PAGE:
Scratch McDonald’s, on to Petoskey.

First stop, the clinic. We were almost an hour early for Aunt’s appointment, but she checked in at the desk, and the receptionist said she might be able to get in early.

“This will take at least two hours,” Aunt Katie said, “Don’t you have some running around you’d like to do?”

She’d said that same thing to me the last time I brought her to this clinic. I’d headed for the gas-light district, went to my favorite bookstore, brought my purchases next door to the “Roast ‘n Toast” for a cafe mocha and a croissant, and got back to the clinic in a little over an hour. My 83 year old aunt was standing outside on her poor, wobbly legs waiting for me. “You’re late!” was the greeting I got.

Aunt Katie was the one that taught me how to handle disagreements with “stubborn Germans” like my father. “Don’t argue,” was her advice, “You’ll never win. Lower your eyes, bow your head, say ‘you are absolutely right’, then go on and think however you want to.”

Turns out, it was great advice.

Recognizing Aunt Katie as another “stubborn German”, I just said, “Sorry, Aunt Katie, I missed the turn.”

Not wanting to find myself in the same position this time, I said, “Thanks, Aunt Katie, but I think I’m just going to catch up on my magazine reading.”

This time, her tests took over two and a half hours.

Probably especially true in an election year, but Time and Newsweek magazines are pretty worthless if they’re more than two months old. People magazine is not much better.

By the time we got out of there, we had directions to Rose’s new home, but no time to go there. Aunt Katie was hungry. So was I, but I’d have happily settled for just another cup of coffee. No time for any of that, we had to get back to Charlevoix for the appointment with the lawyer.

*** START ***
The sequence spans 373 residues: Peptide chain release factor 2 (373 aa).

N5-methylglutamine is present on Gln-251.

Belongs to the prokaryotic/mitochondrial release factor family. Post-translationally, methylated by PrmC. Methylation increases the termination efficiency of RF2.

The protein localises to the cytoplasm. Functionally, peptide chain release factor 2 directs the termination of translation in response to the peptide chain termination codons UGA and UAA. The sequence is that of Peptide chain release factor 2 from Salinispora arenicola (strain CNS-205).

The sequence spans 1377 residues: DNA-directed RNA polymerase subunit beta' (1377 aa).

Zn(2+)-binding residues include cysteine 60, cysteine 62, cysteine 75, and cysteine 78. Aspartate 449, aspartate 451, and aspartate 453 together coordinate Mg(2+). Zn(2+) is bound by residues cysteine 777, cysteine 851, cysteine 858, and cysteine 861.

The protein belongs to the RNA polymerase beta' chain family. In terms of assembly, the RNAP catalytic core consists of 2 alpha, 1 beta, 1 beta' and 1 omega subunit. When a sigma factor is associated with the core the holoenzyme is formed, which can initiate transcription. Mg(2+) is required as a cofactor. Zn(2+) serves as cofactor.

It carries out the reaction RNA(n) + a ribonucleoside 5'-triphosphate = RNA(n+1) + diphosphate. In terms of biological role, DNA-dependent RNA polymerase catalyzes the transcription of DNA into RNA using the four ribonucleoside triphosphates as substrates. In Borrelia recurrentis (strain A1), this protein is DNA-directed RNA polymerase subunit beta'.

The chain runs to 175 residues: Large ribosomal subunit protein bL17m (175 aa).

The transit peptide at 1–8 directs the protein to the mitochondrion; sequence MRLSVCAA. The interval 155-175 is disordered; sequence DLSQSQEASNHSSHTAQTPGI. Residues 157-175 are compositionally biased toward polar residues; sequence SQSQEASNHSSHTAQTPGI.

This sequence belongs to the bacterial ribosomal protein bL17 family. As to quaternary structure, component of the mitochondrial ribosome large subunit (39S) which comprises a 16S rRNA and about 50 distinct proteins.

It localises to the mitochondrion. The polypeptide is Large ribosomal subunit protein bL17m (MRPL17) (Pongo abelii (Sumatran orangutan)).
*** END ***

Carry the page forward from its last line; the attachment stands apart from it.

Paperwork reviewed, signed and notarized, copies made, instructions given, pleasantries exchanged and we were off to get some lunch.

One bowl of soup, each: navy bean with ham. A beer for Aunt Katie; coffee for the driver.

Back to Petoskey, then, to see Rose. We found the place without incident, and had a good visit.

Aunt Katie’s legs were bothering her quite a bit by the time we left, so it was decided I’d do the shopping and she’d wait in the car. The pharmacy first, as it was right on the corner. I managed to work through her – very specific – list, in that – totally unfamiliar to me – store in what I thought was record time. “We’re running out of time!” was the greeting I received as she opened the back door for me to deposit the armload of boxes and bags. “We’re doing okay,” I told her. “A half hour to get back to Charlevoix will leave twenty minutes for me to run through the grocery store, and we can still get to the airport by five o’clock, with plenty of time to park before our 5:30 flight.”

“But you had stops you wanted to make!”

“No, Aunt Katie, nothing specific. I’m good.”

“The re-sale shop!”

“I think they closed at four o’clock. That was only if we had extra time.”

“You wanted to go to the bookstore. Well, you have too many books already.”

“You’re right, there!”

So, on to the grocery store with another list, and on to the airport (where I found a nice, close-to-the-terminal parking spot) and on to the small plane for a nice flight home.

A LOVELY day on the mainland!